The third week, I was supposed to start with myself, then move to the loved one, then move to a person about whom I felt neutral. Feel neutral? What does that mean? I don't know that I feel neutral toward anyone. I got over the intial confusion, picked out someone whom I didn't know very well, and used him. The meditation wasn't particularly illuminating or easy that week, but it wasn't terribly burdensome, either.

The fourth week, Salzberg's book instructed me to choose someone I disliked -- an enemy. The selection proved to be more of a challenge than the neutral person. I don't have enemies. I get along with everyone. Duh. Finally, I selected a person whom I perpetually seemed to be cross-wise with online. So I started the meditation with myself, shifted to my loved one, my neutral one, and added my antagonist.

So what did I find? Much to my surprise (and with a degree of chagrin, given my preference for Athenian-birth events, rather than deliberation and incremental ones), I found that I was happier that month than I ever expected to be, even though often enough, the happiness didn't seem directly traceable to the meditation practice. But some things were more readily traceable.

By seeing how I resisted allowing myself to feel lovingkindness toward myself, I was able to relent a little, let a little more light, a little more space in. I didn't have any earth-shaking revelations about loving the loved one, though the meditation did lead me to acknowledge explicitly how much I enjoy her company. I found myself paying a little more attention to the person I was so neutral about. In realizing neutrality, I realized that much of it stemmed from just not knowing him very well. The more I noticed, the more I found to value. The antagonist? First, the practice led me to look more carefully at antagonism and adversity. (I am a litigator, after all.) Attending to it more allowed me to see more antagonism, and more subtle ways that I am antagonistic, and more ways that I project antagonism onto others.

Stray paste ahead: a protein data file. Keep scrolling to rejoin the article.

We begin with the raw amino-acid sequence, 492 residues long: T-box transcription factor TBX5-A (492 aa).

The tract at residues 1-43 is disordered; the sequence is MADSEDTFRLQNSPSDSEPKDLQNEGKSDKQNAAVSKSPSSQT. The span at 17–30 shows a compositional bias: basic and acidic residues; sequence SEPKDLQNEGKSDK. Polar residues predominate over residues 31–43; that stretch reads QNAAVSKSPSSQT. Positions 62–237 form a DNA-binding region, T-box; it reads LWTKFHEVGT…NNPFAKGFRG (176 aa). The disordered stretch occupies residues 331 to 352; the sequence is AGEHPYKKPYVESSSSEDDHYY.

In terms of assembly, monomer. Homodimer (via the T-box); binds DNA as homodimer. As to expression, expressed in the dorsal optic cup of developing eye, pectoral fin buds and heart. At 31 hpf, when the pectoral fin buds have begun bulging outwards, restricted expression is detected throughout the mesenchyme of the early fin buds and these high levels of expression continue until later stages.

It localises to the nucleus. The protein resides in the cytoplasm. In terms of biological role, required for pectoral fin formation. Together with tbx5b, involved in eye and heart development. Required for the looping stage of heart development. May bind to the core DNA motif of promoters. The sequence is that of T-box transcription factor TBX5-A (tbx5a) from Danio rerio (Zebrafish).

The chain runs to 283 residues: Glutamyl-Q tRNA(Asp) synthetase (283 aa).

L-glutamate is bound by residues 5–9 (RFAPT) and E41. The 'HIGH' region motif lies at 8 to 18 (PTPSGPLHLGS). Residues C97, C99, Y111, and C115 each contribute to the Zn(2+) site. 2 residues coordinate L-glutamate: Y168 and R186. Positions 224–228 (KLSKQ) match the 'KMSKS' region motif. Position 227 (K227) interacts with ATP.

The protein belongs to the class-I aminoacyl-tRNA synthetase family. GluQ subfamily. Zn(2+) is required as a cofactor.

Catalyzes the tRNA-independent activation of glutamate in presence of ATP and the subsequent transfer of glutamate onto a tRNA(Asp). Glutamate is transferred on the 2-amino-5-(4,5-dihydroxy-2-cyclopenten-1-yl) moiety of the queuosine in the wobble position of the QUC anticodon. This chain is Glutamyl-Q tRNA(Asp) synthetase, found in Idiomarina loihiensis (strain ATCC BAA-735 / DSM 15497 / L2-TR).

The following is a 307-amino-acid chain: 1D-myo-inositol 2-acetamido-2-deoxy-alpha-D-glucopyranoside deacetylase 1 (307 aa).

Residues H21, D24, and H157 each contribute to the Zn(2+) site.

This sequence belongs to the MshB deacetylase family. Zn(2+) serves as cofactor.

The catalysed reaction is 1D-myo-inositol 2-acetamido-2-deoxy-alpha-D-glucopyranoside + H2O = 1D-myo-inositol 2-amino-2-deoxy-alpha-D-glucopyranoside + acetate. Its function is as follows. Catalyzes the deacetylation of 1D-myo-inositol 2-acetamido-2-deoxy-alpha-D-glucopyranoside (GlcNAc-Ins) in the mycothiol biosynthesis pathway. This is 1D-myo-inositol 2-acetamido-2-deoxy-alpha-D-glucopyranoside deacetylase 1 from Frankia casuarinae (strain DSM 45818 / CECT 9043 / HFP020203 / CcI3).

It also made me want to test some of the hypotheses I'd developed about my interactions.

Now, more than a year later? I've decided that love is mostly a muscle -- it can be developed with practice, it atrophies with disuse. Most of my life, I've loved what I've loved and I've been perplexed by its absence when I noticed I didn't love someone.

But mostly, I'm happier. My world has expanded a little bit. I'm less inclined to flip people off during freeway commutes. I notice more when I get mad, when I think someone is being intentionally contradictory, when I am about to dismiss someone as irrelevant or boring.

And I've concluded that there really isn't any clear line between loving myself, loving my little sacrament meeting companion, and loving Bin Laden.

A pearl goes up for auction
No one has enough,
so the pearl buys itself.
-- Rumi